How can someone be loyal to a company with whom they’ve never had personal contact with?
Think for a second about the companies you’re loyal to. One of the major reasons you love them is likely because you’ve connected with someone there. It could be a dedicated manager assigned to your needs, or just a great experience with their customer service.
It’s easy to walk away from a robot or a web page.
But companies that connect people with people - those stick out in your mind, and make you more likely to stick around. It makes sense - people like to be treated like people, not just customers.
Yet today, many businesses are moving away from this model. They’re looking to have less person-to-person communication, instead relying on automated systems and online troubleshooting sections.
These days, trying to find a customer service phone number for most companies is akin to tracking down the Ark of the Covenant. It’s understandable, though. People are expensive, and responses to many customer questions can be automated, or presented in a self-serve format.
But to really win over customers, an old school approach has to be considered. The more personal the relationship, the harder it is for someone to walk away from it. Like a well oiled discount program, the added value is worth the investment.
Five Ways Any Business Can Add a More Personal Touch
We’ve already declared that bad personal touchpoints are the number one killer of customer loyalty. Here are five ways your business can create more of those loyalty-building personal touchpoints that make such a huge difference in the minds of customers:
Assign a rep for each customer
Assign each customer a customer service rep, with a name and number they can call. Give them this information as soon as they become a customer, and periodically have that person reach out to them (a process that can be automated). In fact, send every customer email from their rep - a far more engaging tactic than “donotreply”.
Connect customers with other customers
One lesson professional associations learned long ago is that it’s beneficial to build a community among your customer base. In recent years technology companies (SalesForce.com, HubSpot, ExactTarget to name a few) in particular have picked up on this, using major on-site events to educate customers on product usage and connect them with each other.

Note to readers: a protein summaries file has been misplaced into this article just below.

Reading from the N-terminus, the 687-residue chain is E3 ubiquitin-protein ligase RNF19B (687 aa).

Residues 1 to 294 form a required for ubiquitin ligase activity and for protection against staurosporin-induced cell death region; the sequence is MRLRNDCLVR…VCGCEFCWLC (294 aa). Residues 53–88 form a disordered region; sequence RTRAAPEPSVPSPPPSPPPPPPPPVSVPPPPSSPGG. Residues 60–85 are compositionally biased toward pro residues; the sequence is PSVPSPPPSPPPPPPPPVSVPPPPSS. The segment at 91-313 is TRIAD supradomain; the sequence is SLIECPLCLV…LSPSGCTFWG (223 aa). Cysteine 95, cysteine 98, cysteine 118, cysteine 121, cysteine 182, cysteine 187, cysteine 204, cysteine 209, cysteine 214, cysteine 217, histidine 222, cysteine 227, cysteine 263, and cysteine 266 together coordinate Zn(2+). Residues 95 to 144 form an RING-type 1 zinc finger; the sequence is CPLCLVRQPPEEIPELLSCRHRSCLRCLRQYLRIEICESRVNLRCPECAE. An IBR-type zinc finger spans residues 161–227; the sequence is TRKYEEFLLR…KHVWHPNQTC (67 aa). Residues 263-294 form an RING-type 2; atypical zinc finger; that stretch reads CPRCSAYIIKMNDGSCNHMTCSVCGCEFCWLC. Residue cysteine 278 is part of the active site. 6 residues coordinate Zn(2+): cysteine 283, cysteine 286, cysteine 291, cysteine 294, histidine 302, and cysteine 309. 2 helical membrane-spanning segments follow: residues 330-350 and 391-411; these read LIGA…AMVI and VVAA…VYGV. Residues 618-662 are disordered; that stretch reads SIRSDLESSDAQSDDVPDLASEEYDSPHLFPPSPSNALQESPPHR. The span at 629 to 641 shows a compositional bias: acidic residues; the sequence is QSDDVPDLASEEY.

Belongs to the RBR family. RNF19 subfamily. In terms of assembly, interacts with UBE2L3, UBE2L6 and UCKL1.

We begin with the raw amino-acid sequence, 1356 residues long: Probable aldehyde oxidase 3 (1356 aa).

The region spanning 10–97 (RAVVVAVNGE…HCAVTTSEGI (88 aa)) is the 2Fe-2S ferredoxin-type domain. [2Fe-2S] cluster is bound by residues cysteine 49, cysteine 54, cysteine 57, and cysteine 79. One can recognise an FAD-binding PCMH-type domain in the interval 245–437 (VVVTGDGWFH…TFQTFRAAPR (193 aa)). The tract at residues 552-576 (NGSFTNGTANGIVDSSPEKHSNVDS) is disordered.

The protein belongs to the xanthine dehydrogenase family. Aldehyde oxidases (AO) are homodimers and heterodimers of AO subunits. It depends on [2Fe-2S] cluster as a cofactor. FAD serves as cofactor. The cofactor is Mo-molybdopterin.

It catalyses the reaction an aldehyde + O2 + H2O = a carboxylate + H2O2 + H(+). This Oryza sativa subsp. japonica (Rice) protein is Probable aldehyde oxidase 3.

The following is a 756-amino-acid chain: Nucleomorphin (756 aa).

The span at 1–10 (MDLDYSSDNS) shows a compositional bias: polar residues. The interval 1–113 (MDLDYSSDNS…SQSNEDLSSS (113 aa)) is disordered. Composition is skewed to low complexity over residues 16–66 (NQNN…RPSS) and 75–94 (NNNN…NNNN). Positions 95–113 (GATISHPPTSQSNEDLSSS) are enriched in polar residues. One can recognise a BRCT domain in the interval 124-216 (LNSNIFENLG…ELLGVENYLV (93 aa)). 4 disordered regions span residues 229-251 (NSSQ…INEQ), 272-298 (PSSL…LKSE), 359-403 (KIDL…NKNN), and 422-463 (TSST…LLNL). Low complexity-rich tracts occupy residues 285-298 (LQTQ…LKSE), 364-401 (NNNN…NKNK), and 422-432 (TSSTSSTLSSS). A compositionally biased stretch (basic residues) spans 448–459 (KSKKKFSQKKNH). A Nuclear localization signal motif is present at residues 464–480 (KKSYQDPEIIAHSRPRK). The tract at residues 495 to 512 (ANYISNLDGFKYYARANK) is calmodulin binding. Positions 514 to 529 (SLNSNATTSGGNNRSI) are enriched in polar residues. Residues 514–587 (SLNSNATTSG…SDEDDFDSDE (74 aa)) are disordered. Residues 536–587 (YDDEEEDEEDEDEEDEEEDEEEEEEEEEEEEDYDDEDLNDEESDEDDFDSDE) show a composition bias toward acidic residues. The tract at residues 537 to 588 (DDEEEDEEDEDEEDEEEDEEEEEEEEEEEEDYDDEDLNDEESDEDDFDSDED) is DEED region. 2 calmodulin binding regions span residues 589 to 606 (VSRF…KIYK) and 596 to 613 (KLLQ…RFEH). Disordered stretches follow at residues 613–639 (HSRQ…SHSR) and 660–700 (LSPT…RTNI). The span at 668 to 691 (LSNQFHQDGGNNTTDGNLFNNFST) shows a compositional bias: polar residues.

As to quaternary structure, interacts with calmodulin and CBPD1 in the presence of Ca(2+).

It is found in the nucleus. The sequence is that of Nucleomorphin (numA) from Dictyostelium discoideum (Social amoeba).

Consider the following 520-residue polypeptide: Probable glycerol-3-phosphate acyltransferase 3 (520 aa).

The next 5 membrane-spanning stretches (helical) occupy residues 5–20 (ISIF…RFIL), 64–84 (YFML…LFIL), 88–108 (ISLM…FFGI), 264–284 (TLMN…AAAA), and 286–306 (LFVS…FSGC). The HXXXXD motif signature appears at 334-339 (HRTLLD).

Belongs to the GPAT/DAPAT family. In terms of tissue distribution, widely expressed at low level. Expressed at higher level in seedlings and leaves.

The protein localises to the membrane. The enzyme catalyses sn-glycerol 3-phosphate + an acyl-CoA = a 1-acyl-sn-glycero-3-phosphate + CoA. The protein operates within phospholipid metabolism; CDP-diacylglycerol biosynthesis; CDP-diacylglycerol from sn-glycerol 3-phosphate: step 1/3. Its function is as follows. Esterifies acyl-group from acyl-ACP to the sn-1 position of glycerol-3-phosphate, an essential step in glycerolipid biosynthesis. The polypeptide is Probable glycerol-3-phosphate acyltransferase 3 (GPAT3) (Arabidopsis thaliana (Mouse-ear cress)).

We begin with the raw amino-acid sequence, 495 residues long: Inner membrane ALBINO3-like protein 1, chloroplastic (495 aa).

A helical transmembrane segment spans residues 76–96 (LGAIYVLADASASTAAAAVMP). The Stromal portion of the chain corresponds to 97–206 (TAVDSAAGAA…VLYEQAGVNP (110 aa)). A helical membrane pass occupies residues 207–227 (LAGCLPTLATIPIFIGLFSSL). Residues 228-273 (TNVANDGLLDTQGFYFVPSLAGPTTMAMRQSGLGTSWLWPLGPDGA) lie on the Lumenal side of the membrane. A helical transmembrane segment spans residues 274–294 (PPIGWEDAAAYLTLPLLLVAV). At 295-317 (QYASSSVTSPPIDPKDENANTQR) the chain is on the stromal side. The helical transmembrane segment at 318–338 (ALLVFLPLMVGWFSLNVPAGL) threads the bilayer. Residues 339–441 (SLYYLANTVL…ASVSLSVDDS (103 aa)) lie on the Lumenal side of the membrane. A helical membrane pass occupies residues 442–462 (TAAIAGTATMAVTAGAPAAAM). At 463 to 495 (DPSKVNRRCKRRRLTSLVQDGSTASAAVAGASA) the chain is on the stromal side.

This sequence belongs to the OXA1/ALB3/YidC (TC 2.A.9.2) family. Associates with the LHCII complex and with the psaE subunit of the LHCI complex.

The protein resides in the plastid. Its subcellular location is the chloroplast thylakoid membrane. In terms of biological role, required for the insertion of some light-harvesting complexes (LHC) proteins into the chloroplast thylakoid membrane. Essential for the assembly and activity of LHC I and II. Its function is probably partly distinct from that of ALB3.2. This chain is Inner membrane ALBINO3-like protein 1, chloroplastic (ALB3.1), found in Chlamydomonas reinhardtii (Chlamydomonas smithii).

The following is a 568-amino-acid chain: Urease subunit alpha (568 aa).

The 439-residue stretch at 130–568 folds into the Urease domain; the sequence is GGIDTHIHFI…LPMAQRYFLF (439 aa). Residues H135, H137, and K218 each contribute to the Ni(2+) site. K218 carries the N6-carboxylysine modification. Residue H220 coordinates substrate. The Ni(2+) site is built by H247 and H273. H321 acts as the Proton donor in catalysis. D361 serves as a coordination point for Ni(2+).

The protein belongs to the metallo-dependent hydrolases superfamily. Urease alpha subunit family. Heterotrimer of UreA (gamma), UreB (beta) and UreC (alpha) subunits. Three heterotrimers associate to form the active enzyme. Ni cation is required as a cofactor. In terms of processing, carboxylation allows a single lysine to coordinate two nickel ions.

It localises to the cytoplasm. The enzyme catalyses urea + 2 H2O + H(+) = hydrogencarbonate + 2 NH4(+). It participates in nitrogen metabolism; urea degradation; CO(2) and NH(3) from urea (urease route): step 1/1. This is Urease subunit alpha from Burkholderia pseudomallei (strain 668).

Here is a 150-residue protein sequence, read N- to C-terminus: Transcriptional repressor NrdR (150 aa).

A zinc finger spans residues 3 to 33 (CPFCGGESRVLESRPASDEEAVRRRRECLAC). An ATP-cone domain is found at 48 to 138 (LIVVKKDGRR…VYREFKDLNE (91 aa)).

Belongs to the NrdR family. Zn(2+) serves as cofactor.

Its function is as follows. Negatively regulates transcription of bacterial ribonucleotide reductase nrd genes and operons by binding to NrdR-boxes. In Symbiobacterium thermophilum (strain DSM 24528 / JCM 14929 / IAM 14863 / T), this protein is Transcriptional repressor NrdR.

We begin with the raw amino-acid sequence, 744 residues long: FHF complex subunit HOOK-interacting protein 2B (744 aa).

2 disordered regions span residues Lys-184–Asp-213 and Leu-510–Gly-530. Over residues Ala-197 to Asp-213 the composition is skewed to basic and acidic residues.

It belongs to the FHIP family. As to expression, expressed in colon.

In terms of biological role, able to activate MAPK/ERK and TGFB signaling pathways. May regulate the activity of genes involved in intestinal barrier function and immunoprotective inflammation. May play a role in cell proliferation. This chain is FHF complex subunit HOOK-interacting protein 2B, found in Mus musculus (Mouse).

You don’t have to go that far. Create an online forum for your customers to talk with company reps as well as each other. You can create a subreddit on Reddit.com, one of the more popular forum sites. (For a good example, check out the T-Mobile subreddit.)
Encourage dialog through social media
Most customer complaints on social media are ignored. Smart companies have not only created systems for monitoring for these types of complaints, their names are added to each response. It’s not all that different from operating a call center, and it’s a simple way to show a personal touch in a virtual setting.
On a side note, another important reason you should set up a social media monitoring system: your competitors probably have one, and are using it to poach customers at their most vulnerable times. I can vouch for this tactic, because it’s exactly how I got connected to my current television provider.
Get employees involved in communities
Give employees time off to spend volunteering in their communities, sponsor local events, or anything else that gives people from your company the opportunity to shake hands with people from their communities. Bonus: employee volunteerism has a lot of bonuses, because corporate social responsibility is a big deal to consumers these days, especially Millennials.
Follow-up summaries from customer service discussions
Send customers a summary of every contact point they have with your company. On one hand, it’ll hold your organization accountable, which pays off when you follow through. On the other hand, it shows that the person was listened to - sometimes that matters as much as actually solving their issue.
Want to earn big bonus points? Make the follow up note handwritten.
Making Reality from Virtual
The internet is an impersonal place, for better or worse. For businesses, impersonal is more financially efficient, but that also makes it harder to reduce customer churn. Mixing in some old school relationship-building can make a huge difference.
It’s possible to use automated systems and still connect on a personal level, if you use the data available. In a recent ExactTarget survey, 84% of marketers report that personalization impacts customer retention and loyalty.
(See more customer loyalty statistics here.)
Yes, some of the tactics we mentioned require an investment in people, but the benefit is customers who are loyal and confident in the service your company - and the people behind it - provides.
The most important thing is to put a face, or at least a name and a voice, to a business. It’s easy to walk away from a business. It’s much harder to walk away from a business with people that clearly are invested in a customer’s great experience.